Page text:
Arundel Village Security Patrol looking hard for volunteers Block party Aug. 3 is a recruiting strategy

July 14, 1996|By Consella A. Lee | Consella A. Lee,SUN STAFF

WANTED: Extra pairs of eyes and ears to help the Arundel Village Security Patrol keep crime out of the Brooklyn Park neighborhood. No experience necessary. Set your own hours. Car or comfortable walking shoes preferred.

Apply for the job at the patrol's block party from noon to dusk Aug. 3 at Arundel Village Park on Cross Street between Sixth Street and Wasena Avenue -- and come ready to party.

Dan the DJ "Diesel" Lambert, a patroller, will spin pop, rock, country, oldies and dance music. There will be games, balloons, free posters on drug awareness, county firetrucks on display, crime dog McGruff and fire dog Sparky. Prizes will be given out every half-hour.

Arundel Village, a section of Brooklyn Park made up of 500 rowhouses and single-family homes, lies south of the city line.

The patrol was formed last year to force drug dealers and prostitutes from the community. At its peak, the patrol had 24 members armed with pocket citizen-band radios and keeping a lookout from the city line to Church Street.

But boredom, distractions and a nasty winter cut membership to about 10, said Donald Blair Jr., 37, coordinator of the patrol.

"I want to try to get them back involved and recruit new people RTC to expand our area of coverage because right now we strictly do Arundel Village," said Blair.

The block party could become an annual event if it breaks even; if it turns a profit patrollers plan to buy phones so they won't interfere anymore with other CB users, he said.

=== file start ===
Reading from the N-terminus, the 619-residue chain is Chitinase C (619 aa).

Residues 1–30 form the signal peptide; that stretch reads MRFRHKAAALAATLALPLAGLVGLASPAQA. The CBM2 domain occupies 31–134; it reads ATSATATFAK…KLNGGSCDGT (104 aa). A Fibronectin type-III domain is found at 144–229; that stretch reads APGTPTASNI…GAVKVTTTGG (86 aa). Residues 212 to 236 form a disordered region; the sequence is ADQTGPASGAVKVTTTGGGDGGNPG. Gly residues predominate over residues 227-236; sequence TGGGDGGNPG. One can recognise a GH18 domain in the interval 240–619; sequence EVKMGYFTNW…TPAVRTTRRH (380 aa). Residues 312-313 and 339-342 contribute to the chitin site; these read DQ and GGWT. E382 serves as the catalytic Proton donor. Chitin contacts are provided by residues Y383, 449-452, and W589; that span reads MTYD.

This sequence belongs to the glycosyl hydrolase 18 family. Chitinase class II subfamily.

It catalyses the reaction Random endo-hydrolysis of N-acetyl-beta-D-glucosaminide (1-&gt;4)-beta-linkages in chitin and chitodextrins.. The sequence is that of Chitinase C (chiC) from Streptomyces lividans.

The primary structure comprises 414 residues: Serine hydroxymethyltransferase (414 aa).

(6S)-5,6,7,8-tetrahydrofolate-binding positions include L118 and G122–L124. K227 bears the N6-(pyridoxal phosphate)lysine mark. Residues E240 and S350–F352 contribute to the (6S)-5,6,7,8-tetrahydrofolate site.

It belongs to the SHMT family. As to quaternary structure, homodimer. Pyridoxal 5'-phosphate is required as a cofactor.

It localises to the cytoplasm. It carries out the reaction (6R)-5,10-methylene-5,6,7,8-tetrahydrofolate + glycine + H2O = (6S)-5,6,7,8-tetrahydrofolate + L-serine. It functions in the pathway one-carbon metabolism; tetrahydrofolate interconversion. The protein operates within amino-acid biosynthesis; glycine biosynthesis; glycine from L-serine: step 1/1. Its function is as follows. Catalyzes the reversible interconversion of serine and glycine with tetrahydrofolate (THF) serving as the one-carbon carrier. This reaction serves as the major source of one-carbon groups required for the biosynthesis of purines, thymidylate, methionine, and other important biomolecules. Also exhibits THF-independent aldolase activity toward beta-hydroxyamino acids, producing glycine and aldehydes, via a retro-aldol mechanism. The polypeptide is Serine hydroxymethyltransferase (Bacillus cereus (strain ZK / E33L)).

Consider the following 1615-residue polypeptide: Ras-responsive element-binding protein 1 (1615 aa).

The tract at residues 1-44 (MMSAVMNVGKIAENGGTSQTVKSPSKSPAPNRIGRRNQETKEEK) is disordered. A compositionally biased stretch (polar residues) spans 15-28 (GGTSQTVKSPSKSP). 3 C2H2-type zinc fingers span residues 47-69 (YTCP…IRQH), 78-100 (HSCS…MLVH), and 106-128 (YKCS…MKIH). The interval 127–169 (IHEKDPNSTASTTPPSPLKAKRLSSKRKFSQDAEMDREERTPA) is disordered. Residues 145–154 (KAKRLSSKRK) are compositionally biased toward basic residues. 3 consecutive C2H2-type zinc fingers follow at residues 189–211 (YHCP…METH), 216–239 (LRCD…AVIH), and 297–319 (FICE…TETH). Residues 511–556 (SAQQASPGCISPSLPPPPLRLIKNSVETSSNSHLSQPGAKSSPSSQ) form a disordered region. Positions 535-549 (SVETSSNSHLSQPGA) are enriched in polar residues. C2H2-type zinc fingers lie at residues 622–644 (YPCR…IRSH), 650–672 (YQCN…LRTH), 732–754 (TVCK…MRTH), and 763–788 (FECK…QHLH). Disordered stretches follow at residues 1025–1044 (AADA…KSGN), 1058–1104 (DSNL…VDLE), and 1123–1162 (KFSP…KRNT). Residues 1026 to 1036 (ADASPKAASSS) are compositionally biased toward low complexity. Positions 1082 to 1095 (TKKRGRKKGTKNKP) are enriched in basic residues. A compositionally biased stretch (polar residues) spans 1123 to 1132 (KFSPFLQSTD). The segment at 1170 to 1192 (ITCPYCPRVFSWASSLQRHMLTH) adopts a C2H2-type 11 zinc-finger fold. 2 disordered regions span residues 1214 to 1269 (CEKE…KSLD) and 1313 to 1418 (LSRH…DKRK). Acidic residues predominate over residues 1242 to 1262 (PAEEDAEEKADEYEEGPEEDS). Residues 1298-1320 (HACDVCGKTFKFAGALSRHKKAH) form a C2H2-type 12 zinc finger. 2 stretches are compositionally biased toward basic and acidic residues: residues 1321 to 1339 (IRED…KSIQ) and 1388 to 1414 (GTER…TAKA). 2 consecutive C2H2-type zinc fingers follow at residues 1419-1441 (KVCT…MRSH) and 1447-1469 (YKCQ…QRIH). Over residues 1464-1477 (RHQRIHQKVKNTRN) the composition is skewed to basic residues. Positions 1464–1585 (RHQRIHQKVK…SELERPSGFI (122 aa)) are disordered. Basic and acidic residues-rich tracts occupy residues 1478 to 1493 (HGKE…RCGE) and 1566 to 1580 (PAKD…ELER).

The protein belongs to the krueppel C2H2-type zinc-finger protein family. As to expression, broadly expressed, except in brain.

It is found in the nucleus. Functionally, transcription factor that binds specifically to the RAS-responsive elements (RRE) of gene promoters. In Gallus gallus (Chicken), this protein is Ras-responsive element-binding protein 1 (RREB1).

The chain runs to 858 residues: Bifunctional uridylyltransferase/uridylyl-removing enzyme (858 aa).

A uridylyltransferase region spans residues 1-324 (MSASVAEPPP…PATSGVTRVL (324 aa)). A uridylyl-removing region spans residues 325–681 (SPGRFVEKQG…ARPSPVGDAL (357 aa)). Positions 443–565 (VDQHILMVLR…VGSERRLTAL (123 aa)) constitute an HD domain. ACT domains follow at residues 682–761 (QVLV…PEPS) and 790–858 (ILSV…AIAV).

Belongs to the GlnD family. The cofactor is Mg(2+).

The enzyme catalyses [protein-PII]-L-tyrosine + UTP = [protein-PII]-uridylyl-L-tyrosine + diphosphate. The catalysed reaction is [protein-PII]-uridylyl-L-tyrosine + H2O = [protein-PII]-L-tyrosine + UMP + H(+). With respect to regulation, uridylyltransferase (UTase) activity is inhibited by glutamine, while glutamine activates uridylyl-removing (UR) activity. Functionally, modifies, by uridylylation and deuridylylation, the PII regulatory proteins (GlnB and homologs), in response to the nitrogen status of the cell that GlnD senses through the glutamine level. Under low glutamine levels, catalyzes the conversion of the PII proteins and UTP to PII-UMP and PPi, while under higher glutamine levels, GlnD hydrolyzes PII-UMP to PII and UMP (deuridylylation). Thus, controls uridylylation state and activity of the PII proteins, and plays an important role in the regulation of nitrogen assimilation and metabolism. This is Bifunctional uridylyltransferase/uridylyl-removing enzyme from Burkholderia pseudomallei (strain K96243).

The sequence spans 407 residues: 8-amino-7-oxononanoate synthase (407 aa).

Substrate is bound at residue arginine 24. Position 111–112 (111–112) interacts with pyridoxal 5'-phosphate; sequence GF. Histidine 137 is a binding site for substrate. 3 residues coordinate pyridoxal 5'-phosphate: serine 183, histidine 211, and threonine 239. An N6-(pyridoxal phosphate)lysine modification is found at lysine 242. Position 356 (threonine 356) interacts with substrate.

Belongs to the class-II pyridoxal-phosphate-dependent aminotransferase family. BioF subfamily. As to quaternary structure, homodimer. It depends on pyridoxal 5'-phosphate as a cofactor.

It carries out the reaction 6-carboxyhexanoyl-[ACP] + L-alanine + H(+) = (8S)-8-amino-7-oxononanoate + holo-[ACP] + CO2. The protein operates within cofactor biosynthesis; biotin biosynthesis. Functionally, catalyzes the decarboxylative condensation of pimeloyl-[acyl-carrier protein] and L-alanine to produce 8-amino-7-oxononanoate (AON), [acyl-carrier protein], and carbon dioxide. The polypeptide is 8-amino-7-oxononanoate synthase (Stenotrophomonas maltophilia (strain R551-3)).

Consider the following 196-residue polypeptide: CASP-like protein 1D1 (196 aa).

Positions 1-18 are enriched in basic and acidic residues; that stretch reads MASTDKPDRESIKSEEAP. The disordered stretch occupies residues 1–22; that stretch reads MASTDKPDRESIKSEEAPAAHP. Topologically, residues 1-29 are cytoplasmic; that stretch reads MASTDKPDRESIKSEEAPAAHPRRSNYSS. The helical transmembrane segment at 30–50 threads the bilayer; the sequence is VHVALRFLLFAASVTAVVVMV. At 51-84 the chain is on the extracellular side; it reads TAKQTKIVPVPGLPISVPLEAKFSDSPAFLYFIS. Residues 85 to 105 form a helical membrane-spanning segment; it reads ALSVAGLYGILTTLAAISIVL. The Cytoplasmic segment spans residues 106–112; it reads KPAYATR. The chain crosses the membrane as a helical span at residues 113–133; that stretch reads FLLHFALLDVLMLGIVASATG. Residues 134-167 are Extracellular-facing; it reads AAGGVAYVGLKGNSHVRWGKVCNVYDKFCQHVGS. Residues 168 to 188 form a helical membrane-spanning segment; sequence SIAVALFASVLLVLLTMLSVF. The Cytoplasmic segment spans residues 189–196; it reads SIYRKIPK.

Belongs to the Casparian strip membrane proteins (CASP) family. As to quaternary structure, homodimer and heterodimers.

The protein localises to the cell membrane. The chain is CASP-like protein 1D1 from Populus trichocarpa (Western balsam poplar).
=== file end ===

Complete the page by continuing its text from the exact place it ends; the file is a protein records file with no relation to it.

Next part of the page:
"This had always been a low-key neighborhood. At one time, there was a lot of police living here. But in recent years, we've had some problems with destruction of property, cars stolen, some drugs in the neighborhood and prostitutes bringing their johns in," said Blair.

"We've cut a lot of that out of there. The biggest problem we have now is starting to build [membership] back up again," said the former federal policeman.

Blair, now a cabbie, runs King Adam's Palace, a consignment shop on Church Street.

The gray and red brick shop, cluttered with knickknacks -- teddy bears and American flags -- doubles as headquarters for the patrol. A large CB radio sits on a gray, metal cabinet, linking patrollers to home base.

Usually there aren't any problems to report. Neighborhood watch participants don't confront troublemakers or street toughs. That's the job of the police. The patrollers report what they see.

Patrols cruise neighborhood streets in cars or on foot at all hours, seven days a week. Members pay for their gas. Magnetic signs on their cars identify them.

Joseph "Doughboy" Russell, 19, a founder and co-coordinator of the patrol, said he hopes the party will make neighbors more familiar with the patrol and what's going on in the community.

Police officers from the Northern District will be at the party to talk to residents. Although police said it is impossible to measure the impact of the patrol, they're glad it is there.

"They're an extra set of eyes and ears out there for us," said acting Lt. Paul Tabor.

Pub Date: 7/14/96

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